Published 16 September 2021

L’immunothérapie des cancers : penser aux personnes âgées

Plateforme de Communication Rapide de l’Académie

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Cancer immunotherapy: think of the elderly

Press release of the French National Academy of Medicine *

September 16, 2021

Immunotherapies, known as “checkpoint” inhibitors, have revolutionized cancerology. Currently, about twenty different cancers are likely to respond to this type of therapy. The specificity of immunotherapy is that it can induce long-lasting responses, or even complete remissions over several years after stopping immunotherapy, leading to reclassifying certain cancers as “chronic disease”, which gives hope for a paradigm shift in cancerology.

In this context, it seems essential to be able to shed an objective light on their effectiveness and toxicity in elderly patients. Indeed, anti-cancer treatments are prescribed to them with a lot of reservations, even though more than 50% of oncology patients are aged 75 and over. This caution is based both on the a priori assumption of a poorer tolerance and a lower efficacy.  However, these two factors remain to be studied according to the type of cancer and, above all, the individual modalities of ageing, that are very variable.

Unfortunately, patients over 70 years old are under-represented in randomized studies, mainly due to strict inclusion criteria regarding co-morbidities and also to a sometimes excessive fear of investigators to include elderly people. As a result, efficacy and safety clinical study results are often too limited to be taken into account in this subgroup of patients.

Melanoma is one of the first tumors for which immunotherapy was used. It therefore represents a good model with a history of use of more than 10 years.

The first clinical trials (ref 1,2) evaluating the efficacy and safety of immunotherapy in metastatic melanoma and other solid tumors in the elderly were published between 2016 and 2020, and included in a meta-analysis. Two large studies, involving 5265 and 10,669 patients respectively, show that patients over 65 of age respond as well to immunotherapy as younger patients with an identical relapse-free survival and overall survival, whatever the immunotherapy prescribed (ipilimumab, anti-PID-1, or even anti-PDL-1) without more side effects. A recent study from 2021 (ref 3) has the originality of including for the first time four cohorts of “real life data”. It thus provides important new information for the day-to-day management of elderly patients with an indication for cancer immunotherapy. Indeed, there are no longer any exclusion criteria related to comorbidity factors. It confirms that the efficacy of immunotherapy is similar to the rest of the treated population and, above all, that there are no more severe or different side effects.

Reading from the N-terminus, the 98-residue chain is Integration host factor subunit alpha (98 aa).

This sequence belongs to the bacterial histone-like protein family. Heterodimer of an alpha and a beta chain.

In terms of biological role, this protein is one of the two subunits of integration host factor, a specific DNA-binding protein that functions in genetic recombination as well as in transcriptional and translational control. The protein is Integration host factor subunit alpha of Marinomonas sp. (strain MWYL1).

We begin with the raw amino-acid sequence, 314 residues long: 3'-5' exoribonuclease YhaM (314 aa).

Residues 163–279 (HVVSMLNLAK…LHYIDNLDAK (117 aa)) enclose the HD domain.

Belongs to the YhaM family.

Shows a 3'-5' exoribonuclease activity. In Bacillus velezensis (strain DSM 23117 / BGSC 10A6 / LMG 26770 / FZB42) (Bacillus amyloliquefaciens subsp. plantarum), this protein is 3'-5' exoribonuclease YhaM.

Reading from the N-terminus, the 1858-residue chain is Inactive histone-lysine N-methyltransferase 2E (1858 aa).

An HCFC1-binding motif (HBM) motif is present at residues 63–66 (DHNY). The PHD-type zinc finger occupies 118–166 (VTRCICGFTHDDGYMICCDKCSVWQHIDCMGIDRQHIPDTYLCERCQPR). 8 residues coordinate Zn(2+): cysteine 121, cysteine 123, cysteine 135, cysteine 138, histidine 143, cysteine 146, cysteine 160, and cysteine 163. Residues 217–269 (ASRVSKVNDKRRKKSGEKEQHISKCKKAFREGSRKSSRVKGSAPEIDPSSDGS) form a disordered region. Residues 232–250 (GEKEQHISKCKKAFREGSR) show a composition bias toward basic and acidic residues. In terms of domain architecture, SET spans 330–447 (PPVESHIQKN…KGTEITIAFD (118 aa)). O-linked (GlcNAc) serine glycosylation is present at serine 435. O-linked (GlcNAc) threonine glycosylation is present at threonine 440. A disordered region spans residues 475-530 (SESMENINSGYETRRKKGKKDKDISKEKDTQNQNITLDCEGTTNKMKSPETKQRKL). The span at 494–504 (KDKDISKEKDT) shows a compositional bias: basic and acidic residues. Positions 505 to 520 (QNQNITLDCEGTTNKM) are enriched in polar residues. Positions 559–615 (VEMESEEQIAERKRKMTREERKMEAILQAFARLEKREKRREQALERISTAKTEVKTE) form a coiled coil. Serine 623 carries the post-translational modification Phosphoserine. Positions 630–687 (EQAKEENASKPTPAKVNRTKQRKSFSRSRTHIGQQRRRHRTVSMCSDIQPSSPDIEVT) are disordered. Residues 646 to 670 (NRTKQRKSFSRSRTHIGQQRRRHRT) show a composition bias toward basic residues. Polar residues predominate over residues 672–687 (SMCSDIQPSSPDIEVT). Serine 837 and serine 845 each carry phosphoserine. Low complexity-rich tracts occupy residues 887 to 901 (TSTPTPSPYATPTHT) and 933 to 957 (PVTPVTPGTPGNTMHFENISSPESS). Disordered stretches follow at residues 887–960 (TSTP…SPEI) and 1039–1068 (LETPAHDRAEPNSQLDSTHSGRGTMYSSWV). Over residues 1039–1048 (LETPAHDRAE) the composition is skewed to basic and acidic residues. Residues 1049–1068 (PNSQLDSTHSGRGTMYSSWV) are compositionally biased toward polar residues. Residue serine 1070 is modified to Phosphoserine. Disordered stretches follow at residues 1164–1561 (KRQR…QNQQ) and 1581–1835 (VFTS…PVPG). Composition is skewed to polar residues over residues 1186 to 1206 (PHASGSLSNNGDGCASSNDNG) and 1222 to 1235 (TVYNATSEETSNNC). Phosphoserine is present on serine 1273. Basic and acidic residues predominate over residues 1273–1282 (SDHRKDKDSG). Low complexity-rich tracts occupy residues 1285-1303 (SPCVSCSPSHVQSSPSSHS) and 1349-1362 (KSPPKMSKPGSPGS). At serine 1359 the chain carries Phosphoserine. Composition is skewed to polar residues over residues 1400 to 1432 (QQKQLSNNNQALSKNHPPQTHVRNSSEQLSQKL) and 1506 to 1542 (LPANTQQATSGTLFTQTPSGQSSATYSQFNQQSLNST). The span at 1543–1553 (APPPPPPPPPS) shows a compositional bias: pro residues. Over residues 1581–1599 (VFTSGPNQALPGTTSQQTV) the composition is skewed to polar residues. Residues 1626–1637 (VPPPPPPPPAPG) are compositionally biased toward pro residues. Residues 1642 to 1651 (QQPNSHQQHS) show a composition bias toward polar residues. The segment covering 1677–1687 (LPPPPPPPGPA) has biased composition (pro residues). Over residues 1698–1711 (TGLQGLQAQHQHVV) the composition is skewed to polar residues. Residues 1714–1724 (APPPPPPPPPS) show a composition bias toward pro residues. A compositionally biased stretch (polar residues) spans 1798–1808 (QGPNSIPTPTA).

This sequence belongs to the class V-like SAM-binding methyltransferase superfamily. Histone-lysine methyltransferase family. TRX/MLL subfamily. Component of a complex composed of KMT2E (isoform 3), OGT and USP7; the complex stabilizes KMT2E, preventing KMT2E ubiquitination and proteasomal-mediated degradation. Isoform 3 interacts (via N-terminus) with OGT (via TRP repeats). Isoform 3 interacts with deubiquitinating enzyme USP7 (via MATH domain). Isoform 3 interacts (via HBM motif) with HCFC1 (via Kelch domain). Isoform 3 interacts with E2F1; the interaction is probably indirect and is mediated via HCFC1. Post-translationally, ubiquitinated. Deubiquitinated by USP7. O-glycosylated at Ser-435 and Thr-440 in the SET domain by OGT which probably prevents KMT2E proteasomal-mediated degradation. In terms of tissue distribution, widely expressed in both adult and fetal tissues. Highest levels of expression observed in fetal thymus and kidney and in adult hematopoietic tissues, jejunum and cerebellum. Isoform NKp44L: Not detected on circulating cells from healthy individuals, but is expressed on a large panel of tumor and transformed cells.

Thus, the response to immunotherapy does not appear to be influenced by immunosenescence and the incidence of autoimmune diseases induced by this treatment is not higher in this population. This new information is particularly important as immunotherapy is now targeting tumors, such as advanced cutaneous squamous cell carcinoma and Merkel’s tumor, which are skin tumors in people over 70 years old.

These results also raise the question of prescribing immunotherapy as an adjuvant in the elderly. For example, in melanoma, adjuvant treatment with anti-PD-1 has been shown to reduce the risk of relapse after lymph node dissection.

In this context, geriatric assessment takes on a very special role to ensure that there is no interference with some comorbidities, mental, emotional or nutritional conditions. The assessment of these multidimensional elements can indeed help the oncologist to even better define the benefit/risk ratio.

The National Academy of Medicine underlines the importance of:

1. treating patients over 70 years of age with cancer whenever there is a potential benefit for them;

2. collaborating closely with onco-geriatricians in the therapeutic decision and follow-up, taking into account all aspects of the elderly person;

3.  continuing and increasing clinical and translational research on cancer immunotherapy in the elderly, with a view of enabling them to benefit from modern treatments that are the least toxic possible, without impairing their quality of life.


1- Zheng SY & al. The efficacy and safety of immune checkpoint inhibitors in non-small cell lung cancer patients of different age groups: a meta analysis. Clinical and Translational Oncology (2020) 22:1146-1154

2- Samani A & al. Impact of age on the toxicity of immune checkpoint inhibition. Immunother. Cancer 2020;8: e000871. doi:10.1136

3- Iacono D & al. Immunotherapy for older patients with melanoma: from darkness to light? Pigment Cell Melanoma Res. 2021; 34:550-563

* Communiqué from the Academy’s Rapid Communication Platform validated by the members of the Board of Directors on 15 September 2021.